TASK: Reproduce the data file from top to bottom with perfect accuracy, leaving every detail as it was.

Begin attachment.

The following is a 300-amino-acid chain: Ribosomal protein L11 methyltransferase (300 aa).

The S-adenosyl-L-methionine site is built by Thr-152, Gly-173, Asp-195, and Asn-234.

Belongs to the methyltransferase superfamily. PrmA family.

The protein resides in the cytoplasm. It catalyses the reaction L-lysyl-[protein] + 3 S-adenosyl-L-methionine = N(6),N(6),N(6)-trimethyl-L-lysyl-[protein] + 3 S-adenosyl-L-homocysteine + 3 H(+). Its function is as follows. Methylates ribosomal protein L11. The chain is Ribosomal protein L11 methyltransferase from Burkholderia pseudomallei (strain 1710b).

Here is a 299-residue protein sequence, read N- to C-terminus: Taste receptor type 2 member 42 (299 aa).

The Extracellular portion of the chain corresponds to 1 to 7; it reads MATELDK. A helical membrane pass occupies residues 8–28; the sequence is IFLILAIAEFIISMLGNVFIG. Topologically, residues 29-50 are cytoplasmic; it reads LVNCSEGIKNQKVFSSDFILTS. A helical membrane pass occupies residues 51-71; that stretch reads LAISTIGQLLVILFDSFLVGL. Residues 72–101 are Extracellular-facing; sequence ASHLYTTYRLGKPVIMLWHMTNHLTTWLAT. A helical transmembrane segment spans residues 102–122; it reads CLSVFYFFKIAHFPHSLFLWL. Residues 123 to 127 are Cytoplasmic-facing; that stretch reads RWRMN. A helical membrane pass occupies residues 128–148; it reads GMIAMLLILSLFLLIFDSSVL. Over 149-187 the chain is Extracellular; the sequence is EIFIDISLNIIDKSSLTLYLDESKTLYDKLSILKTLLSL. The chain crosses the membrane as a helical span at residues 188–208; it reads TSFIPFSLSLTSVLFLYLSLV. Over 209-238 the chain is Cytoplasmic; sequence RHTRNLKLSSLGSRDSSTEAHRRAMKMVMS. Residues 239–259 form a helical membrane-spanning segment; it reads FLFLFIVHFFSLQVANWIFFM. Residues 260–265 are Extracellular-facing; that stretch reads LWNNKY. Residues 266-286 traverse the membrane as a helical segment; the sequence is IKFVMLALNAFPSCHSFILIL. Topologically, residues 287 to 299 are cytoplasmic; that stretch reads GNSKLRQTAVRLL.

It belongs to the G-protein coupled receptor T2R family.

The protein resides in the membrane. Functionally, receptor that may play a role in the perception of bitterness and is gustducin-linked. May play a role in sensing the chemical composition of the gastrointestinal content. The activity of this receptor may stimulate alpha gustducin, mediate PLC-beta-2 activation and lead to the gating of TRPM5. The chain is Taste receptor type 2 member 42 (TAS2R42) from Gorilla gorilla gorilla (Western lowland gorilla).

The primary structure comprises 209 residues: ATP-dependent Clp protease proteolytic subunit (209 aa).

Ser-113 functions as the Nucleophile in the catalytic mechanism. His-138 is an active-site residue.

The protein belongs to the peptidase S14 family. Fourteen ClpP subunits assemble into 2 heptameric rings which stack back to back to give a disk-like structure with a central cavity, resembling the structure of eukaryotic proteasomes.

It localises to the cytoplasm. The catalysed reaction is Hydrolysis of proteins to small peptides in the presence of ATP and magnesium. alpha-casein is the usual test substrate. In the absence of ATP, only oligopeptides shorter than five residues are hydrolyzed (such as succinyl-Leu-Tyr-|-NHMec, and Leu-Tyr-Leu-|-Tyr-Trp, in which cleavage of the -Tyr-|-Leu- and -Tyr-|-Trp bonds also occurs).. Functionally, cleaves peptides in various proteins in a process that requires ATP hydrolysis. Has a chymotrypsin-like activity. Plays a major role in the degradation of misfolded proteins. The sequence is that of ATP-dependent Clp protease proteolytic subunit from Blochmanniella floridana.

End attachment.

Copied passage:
The following is a 300-amino-acid chain: Ribosomal protein L11 methyltransferase (300 aa).

The S-adenosyl-L-methionine site is built by Thr-152, Gly-173, Asp-195, and Asn-234.

Belongs to the methyltransferase superfamily. PrmA family.

The protein resides in the cytoplasm. It catalyses the reaction L-lysyl-[protein] + 3 S-adenosyl-L-methionine = N(6),N(6),N(6)-trimethyl-L-lysyl-[protein] + 3 S-adenosyl-L-homocysteine + 3 H(+). Its function is as follows. Methylates ribosomal protein L11. The chain is Ribosomal protein L11 methyltransferase from Burkholderia pseudomallei (strain 1710b).

Here is a 299-residue protein sequence, read N- to C-terminus: Taste receptor type 2 member 42 (299 aa).

The Extracellular portion of the chain corresponds to 1 to 7; it reads MATELDK. A helical membrane pass occupies residues 8–28; the sequence is IFLILAIAEFIISMLGNVFIG. Topologically, residues 29-50 are cytoplasmic; it reads LVNCSEGIKNQKVFSSDFILTS. A helical membrane pass occupies residues 51-71; that stretch reads LAISTIGQLLVILFDSFLVGL. Residues 72–101 are Extracellular-facing; sequence ASHLYTTYRLGKPVIMLWHMTNHLTTWLAT. A helical transmembrane segment spans residues 102–122; it reads CLSVFYFFKIAHFPHSLFLWL. Residues 123 to 127 are Cytoplasmic-facing; that stretch reads RWRMN. A helical membrane pass occupies residues 128–148; it reads GMIAMLLILSLFLLIFDSSVL. Over 149-187 the chain is Extracellular; the sequence is EIFIDISLNIIDKSSLTLYLDESKTLYDKLSILKTLLSL. The chain crosses the membrane as a helical span at residues 188–208; it reads TSFIPFSLSLTSVLFLYLSLV. Over 209-238 the chain is Cytoplasmic; sequence RHTRNLKLSSLGSRDSSTEAHRRAMKMVMS. Residues 239–259 form a helical membrane-spanning segment; it reads FLFLFIVHFFSLQVANWIFFM. Residues 260–265 are Extracellular-facing; that stretch reads LWNNKY. Residues 266-286 traverse the membrane as a helical segment; the sequence is IKFVMLALNAFPSCHSFILIL. Topologically, residues 287 to 299 are cytoplasmic; that stretch reads GNSKLRQTAVRLL.

It belongs to the G-protein coupled receptor T2R family.

The protein resides in the membrane. Functionally, receptor that may play a role in the perception of bitterness and is gustducin-linked. May play a role in sensing the chemical composition of the gastrointestinal content. The activity of this receptor may stimulate alpha gustducin, mediate PLC-beta-2 activation and lead to the gating of TRPM5. The chain is Taste receptor type 2 member 42 (TAS2R42) from Gorilla gorilla gorilla (Western lowland gorilla).

The primary structure comprises 209 residues: ATP-dependent Clp protease proteolytic subunit (209 aa).

Ser-113 functions as the Nucleophile in the catalytic mechanism. His-138 is an active-site residue.

The protein belongs to the peptidase S14 family. Fourteen ClpP subunits assemble into 2 heptameric rings which stack back to back to give a disk-like structure with a central cavity, resembling the structure of eukaryotic proteasomes.

It localises to the cytoplasm. The catalysed reaction is Hydrolysis of proteins to small peptides in the presence of ATP and magnesium. alpha-casein is the usual test substrate. In the absence of ATP, only oligopeptides shorter than five residues are hydrolyzed (such as succinyl-Leu-Tyr-|-NHMec, and Leu-Tyr-Leu-|-Tyr-Trp, in which cleavage of the -Tyr-|-Leu- and -Tyr-|-Trp bonds also occurs).. Functionally, cleaves peptides in various proteins in a process that requires ATP hydrolysis. Has a chymotrypsin-like activity. Plays a major role in the degradation of misfolded proteins. The sequence is that of ATP-dependent Clp protease proteolytic subunit from Blochmanniella floridana.